Web 1.0 didn’t have algorithms to sift internet pages, which made it extremely hard for users to find relevant information. Simply put, it was like a one-way highway with a narrow footpath where content creation was done by a select few and information came mostly from directories.

Web 2.0 (2005-present)

The Social Web, or Web 2.0, made the internet a lot more interactive thanks to advancements in web technologies like Javascript, HTML5, CSS3, etc., which enabled startups to build interactive web platforms such as YouTube, Facebook, Wikipedia and many more.

This paved the way for both social networks and user-generated content production to flourish since data can now be distributed and shared between various platforms and applications.

The set of tools in this internet era was pioneered by a number of web innovators like the aforementioned Jeffrey Zeldman.

Web 3.0 (yet to come)

Web 3.0 is the next stage of the web evolution that would make the internet more intelligent or process information with near-human-like intelligence through the power of AI systems that could run smart programs to assist users.

Tim Berners-Lee had said that the Semantic Web is meant to “automatically” interface with systems, people and home devices. As such, content creation and decision-making processes will involve both humans and machines. This would enable the intelligent creation and distribution of highly-tailored content straight to every internet consumer.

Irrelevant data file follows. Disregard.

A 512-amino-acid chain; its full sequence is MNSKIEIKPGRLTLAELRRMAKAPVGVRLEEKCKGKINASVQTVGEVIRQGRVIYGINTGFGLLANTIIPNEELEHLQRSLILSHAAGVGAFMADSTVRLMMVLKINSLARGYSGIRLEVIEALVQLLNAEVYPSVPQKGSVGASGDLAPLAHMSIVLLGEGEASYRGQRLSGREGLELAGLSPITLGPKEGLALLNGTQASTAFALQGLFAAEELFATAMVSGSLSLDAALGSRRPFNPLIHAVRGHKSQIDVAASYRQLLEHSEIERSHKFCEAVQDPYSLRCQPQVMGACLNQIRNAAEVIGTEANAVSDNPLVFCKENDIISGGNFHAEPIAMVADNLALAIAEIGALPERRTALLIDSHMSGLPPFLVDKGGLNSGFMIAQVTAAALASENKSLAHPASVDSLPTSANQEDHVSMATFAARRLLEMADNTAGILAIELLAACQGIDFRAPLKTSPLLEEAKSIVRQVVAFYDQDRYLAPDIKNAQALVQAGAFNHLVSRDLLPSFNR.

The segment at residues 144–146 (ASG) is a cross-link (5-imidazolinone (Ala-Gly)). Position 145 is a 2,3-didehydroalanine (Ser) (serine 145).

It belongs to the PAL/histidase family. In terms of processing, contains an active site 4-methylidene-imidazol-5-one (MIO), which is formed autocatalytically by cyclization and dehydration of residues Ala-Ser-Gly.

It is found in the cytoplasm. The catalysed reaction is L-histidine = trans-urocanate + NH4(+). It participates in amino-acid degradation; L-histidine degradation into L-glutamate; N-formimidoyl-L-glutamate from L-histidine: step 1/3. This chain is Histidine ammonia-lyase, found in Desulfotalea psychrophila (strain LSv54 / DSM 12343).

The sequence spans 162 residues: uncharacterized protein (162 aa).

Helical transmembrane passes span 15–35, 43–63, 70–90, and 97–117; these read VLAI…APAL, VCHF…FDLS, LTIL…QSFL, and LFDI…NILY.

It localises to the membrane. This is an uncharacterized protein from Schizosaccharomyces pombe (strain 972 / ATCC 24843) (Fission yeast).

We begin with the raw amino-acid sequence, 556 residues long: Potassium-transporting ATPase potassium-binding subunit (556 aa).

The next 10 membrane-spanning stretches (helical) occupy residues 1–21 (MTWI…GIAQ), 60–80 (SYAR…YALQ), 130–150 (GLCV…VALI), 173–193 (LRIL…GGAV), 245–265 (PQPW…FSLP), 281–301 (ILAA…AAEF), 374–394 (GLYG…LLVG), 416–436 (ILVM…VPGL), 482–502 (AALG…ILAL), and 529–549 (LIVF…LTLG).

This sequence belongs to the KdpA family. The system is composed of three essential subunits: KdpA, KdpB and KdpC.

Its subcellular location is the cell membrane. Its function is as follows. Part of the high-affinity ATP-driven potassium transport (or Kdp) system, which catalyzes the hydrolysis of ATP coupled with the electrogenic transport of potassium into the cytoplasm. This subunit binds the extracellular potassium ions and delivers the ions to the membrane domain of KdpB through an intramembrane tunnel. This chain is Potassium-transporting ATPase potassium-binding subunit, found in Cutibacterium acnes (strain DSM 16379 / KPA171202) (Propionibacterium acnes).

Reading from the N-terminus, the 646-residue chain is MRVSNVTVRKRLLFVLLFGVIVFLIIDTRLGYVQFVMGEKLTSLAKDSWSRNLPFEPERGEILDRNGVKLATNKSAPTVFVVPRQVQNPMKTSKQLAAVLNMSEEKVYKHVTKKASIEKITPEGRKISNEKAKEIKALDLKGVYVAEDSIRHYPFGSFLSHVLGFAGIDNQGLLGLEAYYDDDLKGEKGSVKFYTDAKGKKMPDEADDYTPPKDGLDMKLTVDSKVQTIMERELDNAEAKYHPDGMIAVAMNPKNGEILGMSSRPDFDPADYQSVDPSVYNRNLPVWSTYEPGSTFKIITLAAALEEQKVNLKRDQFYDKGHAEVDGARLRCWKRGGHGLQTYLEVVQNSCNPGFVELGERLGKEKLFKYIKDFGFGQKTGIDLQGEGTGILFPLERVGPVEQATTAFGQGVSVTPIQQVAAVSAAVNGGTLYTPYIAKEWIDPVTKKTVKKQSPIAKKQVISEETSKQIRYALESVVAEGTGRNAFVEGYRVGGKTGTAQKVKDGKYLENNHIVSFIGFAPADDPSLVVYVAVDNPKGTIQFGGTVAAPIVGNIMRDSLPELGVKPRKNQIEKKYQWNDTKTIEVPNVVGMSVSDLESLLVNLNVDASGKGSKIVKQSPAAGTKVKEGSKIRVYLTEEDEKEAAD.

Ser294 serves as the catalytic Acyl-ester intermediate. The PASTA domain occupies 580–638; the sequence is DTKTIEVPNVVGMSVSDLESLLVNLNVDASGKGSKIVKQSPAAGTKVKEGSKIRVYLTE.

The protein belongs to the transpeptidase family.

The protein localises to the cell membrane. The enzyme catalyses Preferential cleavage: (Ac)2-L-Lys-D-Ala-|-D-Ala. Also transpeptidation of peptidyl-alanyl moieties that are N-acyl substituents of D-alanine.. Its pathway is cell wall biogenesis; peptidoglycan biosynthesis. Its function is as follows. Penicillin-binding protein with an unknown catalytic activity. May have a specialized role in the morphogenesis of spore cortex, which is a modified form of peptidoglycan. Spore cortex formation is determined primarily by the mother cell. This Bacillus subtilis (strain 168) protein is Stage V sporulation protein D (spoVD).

Key Features Of Web 3.0

To really understand the next stage of the internet, we need to take a look at the four key features of Web 3.0:

  • Ubiquity
  • Semantic Web
  • Artificial Intelligence
  • 3D Graphics


Ubiquity means being or having the capacity to be everywhere, especially at the same time. In other words, omnipresent. In that sense, Web 2.0 is already ubiquitous since, for instance, a Facebook user can instantly capture an image and share it, which then becomes ubiquitous since it’s available to anyone no matter where they are, as long as they have access to the social media platform.

Web 3.0 simply takes this a step further by making the internet accessible to everyone anywhere, at any time. At some point, internet-connected devices will no longer be concentrated on computers and smartphones like in Web 2.0 since IoT (Internet of Things) technology will bring forth a plethora of  new types of smart devices.

Semantic Web

Semantic(s) is the study of the relationship between words. Therefore, the Semantic Web, according to Berners-Lee, enables computers to analyze loads of data from the Web, which includes content, transactions and links between persons. In practice, how would this look? Let’s take these two sentences, for instance: